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Control magazine mourns the passing of long-time editor Paul Studebaker

Sept. 2, 2021

Those of you who’ve been part of the Control community for more than a couple of years will remember Paul Studebaker. After more than 25 years on the editorial team of Control and other Putman Media titles, and an all-too-short retirement spent battling resurgent prostate cancer, he passed on Aug. 14, 2021—survived by his lovely wife of 36 years, Bettyann, and grown sons Benjamin and Adam.

I’ll very much miss his friendship, his wry wit and his ability to coalesce the essential elements of a story into the concise, meaningful communications that engineers and other busy professionals expect and deserve in the magazines and media brands they rely on to keep abreast of the latest developments in their field. Engineering and communications (the human kind, not digital protocols) aren’t always easy bedfellows, but Paul successfully made the transition and took to heart our collective mission of helping those in industry run safer, more reliable, and more sustainable operations in the support of society’s needs.

He was a renaissance man, his elder son Benjamin noted in a moving eulogy. “Most engineers can’t write,” he said, “but given enough time, my Dad could figure anything out.”

Paul went on to win numerous awards for his articles and editorials from the American Society of Business Press Editors and was on the team that won a Jesse H. Neal award for editorial excellence, the most prestigious award given in the field.

“He understood the importance that process knowledge played in doing better process control,” noted Greg McMillan, Control columnist. “He encouraged the use of humor in my writing—often to open minds to new insights and perceptions, particularly of how things can go wrong. I am grateful for my years with Paul, and dearly miss his presence.“ Added John Rezabek, another Control columnist, “His commentary was always timely and on point, and I appreciated his persistence in keeping Control’s content relevant.”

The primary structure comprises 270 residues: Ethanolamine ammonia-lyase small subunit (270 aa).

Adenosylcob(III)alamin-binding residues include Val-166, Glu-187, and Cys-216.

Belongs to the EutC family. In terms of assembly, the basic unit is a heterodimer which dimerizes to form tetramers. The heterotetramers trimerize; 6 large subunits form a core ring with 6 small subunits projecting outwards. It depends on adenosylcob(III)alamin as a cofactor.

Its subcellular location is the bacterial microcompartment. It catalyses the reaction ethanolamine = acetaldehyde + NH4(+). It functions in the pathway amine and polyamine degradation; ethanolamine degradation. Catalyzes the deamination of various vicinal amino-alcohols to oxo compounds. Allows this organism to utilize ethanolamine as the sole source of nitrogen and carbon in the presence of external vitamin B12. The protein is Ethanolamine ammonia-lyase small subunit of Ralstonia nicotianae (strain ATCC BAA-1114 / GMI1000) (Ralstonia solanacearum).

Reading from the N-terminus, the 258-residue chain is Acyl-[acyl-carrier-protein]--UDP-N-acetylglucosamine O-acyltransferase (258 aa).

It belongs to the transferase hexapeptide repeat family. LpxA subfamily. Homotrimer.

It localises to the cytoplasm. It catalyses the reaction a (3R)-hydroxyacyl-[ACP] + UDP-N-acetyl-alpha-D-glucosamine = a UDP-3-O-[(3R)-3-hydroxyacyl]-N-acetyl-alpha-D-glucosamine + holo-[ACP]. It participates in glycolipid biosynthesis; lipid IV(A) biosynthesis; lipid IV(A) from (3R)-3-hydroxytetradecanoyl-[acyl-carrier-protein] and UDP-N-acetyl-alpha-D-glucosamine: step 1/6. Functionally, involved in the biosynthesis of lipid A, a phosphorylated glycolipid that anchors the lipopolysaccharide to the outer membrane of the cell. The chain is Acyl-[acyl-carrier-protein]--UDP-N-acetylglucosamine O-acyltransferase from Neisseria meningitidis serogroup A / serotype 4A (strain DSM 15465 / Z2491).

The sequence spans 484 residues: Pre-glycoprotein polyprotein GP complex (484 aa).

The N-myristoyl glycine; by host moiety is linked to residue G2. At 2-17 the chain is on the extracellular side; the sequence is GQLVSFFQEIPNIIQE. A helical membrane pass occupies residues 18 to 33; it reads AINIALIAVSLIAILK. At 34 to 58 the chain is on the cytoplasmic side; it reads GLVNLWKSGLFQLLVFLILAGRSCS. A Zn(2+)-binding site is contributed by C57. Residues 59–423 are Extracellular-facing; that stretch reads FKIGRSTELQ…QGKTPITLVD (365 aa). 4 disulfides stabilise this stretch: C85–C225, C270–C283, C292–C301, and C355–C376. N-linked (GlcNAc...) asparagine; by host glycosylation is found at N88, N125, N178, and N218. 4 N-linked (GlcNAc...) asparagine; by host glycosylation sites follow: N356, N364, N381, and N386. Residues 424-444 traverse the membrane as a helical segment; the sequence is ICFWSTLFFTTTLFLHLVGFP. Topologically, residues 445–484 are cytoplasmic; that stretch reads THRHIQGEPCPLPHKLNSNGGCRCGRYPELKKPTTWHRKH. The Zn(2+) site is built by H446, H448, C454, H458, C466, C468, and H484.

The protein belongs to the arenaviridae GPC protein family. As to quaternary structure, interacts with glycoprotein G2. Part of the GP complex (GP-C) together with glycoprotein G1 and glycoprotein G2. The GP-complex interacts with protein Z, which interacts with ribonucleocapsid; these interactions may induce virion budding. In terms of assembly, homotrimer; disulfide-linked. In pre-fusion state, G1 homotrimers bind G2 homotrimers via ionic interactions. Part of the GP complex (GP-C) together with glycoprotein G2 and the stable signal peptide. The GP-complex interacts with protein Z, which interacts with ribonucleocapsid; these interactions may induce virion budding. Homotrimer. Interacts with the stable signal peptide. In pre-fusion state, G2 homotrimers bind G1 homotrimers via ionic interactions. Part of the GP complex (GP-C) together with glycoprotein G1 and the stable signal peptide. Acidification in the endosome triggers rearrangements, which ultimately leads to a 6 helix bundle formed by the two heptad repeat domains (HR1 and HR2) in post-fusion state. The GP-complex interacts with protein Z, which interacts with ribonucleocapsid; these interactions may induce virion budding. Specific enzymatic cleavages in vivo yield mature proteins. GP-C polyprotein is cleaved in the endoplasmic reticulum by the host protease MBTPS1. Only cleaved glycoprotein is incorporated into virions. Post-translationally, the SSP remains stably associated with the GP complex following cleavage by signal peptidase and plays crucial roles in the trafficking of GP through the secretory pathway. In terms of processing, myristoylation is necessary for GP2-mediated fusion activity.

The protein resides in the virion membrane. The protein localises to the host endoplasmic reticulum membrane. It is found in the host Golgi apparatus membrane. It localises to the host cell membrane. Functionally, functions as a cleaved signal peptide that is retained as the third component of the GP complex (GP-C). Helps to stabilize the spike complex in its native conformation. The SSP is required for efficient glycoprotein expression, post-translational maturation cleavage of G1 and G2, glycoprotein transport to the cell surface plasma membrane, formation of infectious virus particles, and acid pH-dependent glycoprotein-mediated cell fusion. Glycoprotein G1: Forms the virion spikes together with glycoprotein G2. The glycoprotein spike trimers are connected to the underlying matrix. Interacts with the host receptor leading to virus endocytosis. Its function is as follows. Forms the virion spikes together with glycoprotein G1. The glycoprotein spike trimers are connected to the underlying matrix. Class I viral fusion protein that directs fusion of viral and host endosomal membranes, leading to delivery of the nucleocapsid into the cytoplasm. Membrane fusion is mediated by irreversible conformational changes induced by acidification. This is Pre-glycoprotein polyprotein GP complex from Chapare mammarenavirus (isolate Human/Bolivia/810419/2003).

And while Paul effectively mastered the essential aspects of process automation and instrumentation, his professional and personal interests were most perfectly aligned when he served as editor-in-chief of our sister title Plant Services, which is all about industrial maintenance and reliability. You see, if there’s one common theme to how Paul spent his time away from the office, it was in fixing things. “He had so much to live for and so much in his life,” said the rabbi who presided over his memorial service. “As we celebrate his life, we also grieve for those years that we hoped to celebrate special occasions together, having him fix something that was broken.” You get the idea.

In fact, his passion for machines—especially cars and motorcycles—and how they work presaged his pursuit of a formal engineering education. Early years as his father's garage assistant saw him paid at age 13 to replace his grade-school teacher's brakes, followed by stints at a range of vehicle repair shops. But the money wasn't all that great, so he eventually succumbed to pursuing a "ticket to life," as his mother called it: a college degree. At the University of Illinois at Urbana-Champaign he earned B.S. and M.S. degrees in metallurgical engineering, and more importantly met his future bride Bettyann.

I know Paul was proud of the work that he did at Putman Media and that he found his maintenance hobbies satisfying as well. But his sons Benjamin and Adam were his pride and joy, his real legacy. "He was my bedrock foundation that I could always rely on," said Adam when it was his turn at the podium. "And on top of that foundation I was able to build everything that I am today. He taught me to make my own decisions, 'to ride my own ride.'"

"Every kid comes into the world thinking his dad is a genius, but most have their fantasies spoiled," Benjamin added. "Whenever I needed my dad, I’d find him in the garage or in his favorite chair in the sunroom doing a crossword puzzle. I’d tell him what was wrong and he’d fix it. It didn’t matter what it was—he was a true renaissance man."

May his memory be a blessing to us all.

About the author: Keith Larson
About the Author

Keith Larson | Group Publisher

Keith Larson is group publisher responsible for Endeavor Business Media's Industrial Processing group, including Automation World, Chemical Processing, Control, Control Design, Food Processing, Pharma Manufacturing, Plastics Machinery & Manufacturing, Processing and The Journal.

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